Posted Friday, October 20th, 2017
After nearly four years of executing major renovations with grant support from the voter-approved Morris County Historic Preservation Trust, Morris County Historical Society soon will be topping off the restoration of its Acorn Hall headquarters with an exterior repainting that will restore the Hall to its historically accurate 1860-1880 color scheme.
“We are grateful for the continued and substantial support of the county’s Preservation Trust as we spent the past several years completing the documentation, preparations and construction necessary for this project,” said Historical Society Executive Director Amy Curry. “This project is not only critical to the accurate preservation of the Hall, but it’s also key to understanding the cultural history and evolution of Morristown as a community.”
“The restoration and preservation work done here at Acorn Hall and across the county with the help of the Preservation Trust grants allows future generations to enjoy and treasure these historic sites, to allow us to better understand our county’s history and preserve our roots, and to enhance the quality of life for all residents of Morris County, ’’ added Freeholder Christine Myers.
The cost of the total restoration is nearly $750,000, and has received about $500,000 in county grants for various portions of the overall project since 2012.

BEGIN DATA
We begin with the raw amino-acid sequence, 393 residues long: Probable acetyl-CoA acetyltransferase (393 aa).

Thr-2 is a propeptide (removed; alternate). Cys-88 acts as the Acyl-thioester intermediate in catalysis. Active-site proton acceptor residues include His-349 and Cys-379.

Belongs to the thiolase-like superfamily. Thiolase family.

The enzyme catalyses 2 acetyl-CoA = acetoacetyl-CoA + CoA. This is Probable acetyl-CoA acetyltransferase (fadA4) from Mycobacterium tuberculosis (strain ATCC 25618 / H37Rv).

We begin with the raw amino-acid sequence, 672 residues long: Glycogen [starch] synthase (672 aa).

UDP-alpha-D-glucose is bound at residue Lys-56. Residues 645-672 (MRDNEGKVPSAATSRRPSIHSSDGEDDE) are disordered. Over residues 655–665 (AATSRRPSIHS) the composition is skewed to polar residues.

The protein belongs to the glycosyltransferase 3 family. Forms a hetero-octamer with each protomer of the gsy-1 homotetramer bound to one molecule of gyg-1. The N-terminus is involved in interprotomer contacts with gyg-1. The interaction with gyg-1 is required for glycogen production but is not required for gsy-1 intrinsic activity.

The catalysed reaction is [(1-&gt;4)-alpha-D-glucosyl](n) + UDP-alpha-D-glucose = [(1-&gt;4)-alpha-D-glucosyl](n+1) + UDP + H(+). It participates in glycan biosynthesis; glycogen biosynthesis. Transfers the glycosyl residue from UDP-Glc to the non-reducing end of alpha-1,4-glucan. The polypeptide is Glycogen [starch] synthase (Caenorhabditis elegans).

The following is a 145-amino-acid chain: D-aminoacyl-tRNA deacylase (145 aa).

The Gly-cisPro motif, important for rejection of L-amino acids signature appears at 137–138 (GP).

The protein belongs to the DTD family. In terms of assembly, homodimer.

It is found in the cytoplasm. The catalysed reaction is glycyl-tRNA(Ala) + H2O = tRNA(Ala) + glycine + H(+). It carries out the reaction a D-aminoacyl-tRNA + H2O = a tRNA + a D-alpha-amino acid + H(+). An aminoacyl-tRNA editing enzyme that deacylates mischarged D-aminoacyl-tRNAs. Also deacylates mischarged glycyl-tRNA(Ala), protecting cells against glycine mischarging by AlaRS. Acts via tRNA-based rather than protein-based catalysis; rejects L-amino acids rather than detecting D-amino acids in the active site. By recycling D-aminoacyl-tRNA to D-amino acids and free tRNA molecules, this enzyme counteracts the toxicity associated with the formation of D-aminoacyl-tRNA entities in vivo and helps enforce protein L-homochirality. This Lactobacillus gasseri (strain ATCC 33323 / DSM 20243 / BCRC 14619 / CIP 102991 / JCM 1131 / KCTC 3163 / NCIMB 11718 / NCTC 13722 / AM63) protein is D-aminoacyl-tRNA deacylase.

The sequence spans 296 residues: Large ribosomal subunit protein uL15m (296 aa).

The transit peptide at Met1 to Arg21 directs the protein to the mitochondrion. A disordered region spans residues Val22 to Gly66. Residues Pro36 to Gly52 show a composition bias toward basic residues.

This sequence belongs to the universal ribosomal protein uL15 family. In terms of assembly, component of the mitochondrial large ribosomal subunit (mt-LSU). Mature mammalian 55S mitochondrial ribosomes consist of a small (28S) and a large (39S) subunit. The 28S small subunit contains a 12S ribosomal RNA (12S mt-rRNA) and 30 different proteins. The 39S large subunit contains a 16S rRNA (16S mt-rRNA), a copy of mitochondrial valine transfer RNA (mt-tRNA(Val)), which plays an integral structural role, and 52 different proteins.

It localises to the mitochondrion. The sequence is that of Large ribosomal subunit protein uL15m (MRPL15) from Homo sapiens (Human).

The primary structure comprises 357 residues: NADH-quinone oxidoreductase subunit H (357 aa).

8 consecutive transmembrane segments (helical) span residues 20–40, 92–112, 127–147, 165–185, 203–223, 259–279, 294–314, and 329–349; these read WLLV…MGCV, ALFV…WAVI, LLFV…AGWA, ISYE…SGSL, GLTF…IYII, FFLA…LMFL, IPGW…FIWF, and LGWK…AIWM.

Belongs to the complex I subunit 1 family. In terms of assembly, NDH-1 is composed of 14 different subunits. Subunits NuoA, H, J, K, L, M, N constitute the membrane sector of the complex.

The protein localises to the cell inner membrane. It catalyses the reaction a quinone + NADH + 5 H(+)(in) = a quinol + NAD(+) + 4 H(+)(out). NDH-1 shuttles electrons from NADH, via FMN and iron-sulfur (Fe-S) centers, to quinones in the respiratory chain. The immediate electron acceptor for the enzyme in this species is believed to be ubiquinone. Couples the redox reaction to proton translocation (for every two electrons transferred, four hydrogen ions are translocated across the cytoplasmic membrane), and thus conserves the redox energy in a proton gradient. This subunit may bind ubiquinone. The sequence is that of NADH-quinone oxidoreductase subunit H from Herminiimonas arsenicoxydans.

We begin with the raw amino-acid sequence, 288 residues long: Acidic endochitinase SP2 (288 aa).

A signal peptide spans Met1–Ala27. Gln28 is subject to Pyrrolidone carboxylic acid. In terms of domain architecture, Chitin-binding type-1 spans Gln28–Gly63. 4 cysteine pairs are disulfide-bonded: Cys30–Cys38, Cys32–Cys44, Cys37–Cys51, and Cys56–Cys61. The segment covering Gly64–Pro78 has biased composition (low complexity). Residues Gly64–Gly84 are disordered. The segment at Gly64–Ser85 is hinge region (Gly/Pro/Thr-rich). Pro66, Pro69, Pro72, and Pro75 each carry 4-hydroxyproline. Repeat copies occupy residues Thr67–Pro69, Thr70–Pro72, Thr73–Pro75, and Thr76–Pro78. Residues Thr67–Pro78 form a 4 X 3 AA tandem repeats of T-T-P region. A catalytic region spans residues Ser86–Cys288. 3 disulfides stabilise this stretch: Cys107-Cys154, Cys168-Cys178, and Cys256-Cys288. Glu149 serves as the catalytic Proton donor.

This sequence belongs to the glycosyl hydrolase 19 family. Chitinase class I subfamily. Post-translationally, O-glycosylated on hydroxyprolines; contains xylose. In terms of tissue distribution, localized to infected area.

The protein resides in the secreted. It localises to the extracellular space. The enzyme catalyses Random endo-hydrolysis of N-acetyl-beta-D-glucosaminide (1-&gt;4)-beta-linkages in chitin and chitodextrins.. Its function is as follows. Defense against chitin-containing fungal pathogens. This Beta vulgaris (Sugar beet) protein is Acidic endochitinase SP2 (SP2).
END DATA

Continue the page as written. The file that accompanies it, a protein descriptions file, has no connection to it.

Curry explained the Hall’s original colors reflect the rural nature of the area when Acorn Hall was built. “As cars whiz by Acorn Hall today, it’s hard to appreciate that this nine-acre property was once a ‘Gentleman’s Farm’,” Curry said.
The exterior painting comes on the heels of other essential infrastructure projects at Acorn Hall, including the installation of a new slate roof, construction of new flat roofs and a built-in gutter system, which was funded by grants from both the county Preservation Trust and the New Jersey Historical Commission.
Curry noted that when Keystone Preservation Group was testing Acorn Hall’s paint samples, they simultaneously secured a commission at the U.S. Capitol for which they purchased state-of-the-art equipment. Using that new equipment, they reanalyzed Acorn Hall’s samples and were able to get the colors even closer to the original.
“We are very excited about this new era for Acorn Hall – and are most grateful to the Morris County Board of Chosen Freeholders. Without the Trust and their continued support, many of our local historical structures would be lost,” said MCHS President Susan Vigilante.
Vigilante also invited MCHS members “and those in the community who share a passion for history” to join the MCHS Board of Trustees on Thursday, Nov. 2 for True Colors: A Celebration of Restoration, a dinner and silent auction at which the new colors will be unveiled.
The event will take place at Meadow Wood Manor, Route 10 E., Randolph, from 6-9:30 pm, and will include dinner, libations, the silent auction, and a presentation by noted Morris County preservationist and historian Janet Foster. Tickets can be purchased through MorrisCountyHistory.org, or by calling MCHS at 973-267-3465.
Located at 68 Morris Ave., Morristown, Acorn Hall is open Wednesdays and Thursdays, 11 am-4 pm, and Sundays, 1-4 pm. Admission, which includes the exhibits and landscaped grounds, is $6 for adults, $5 for seniors, $3 for students, and is free for children under 12 and MCHS members.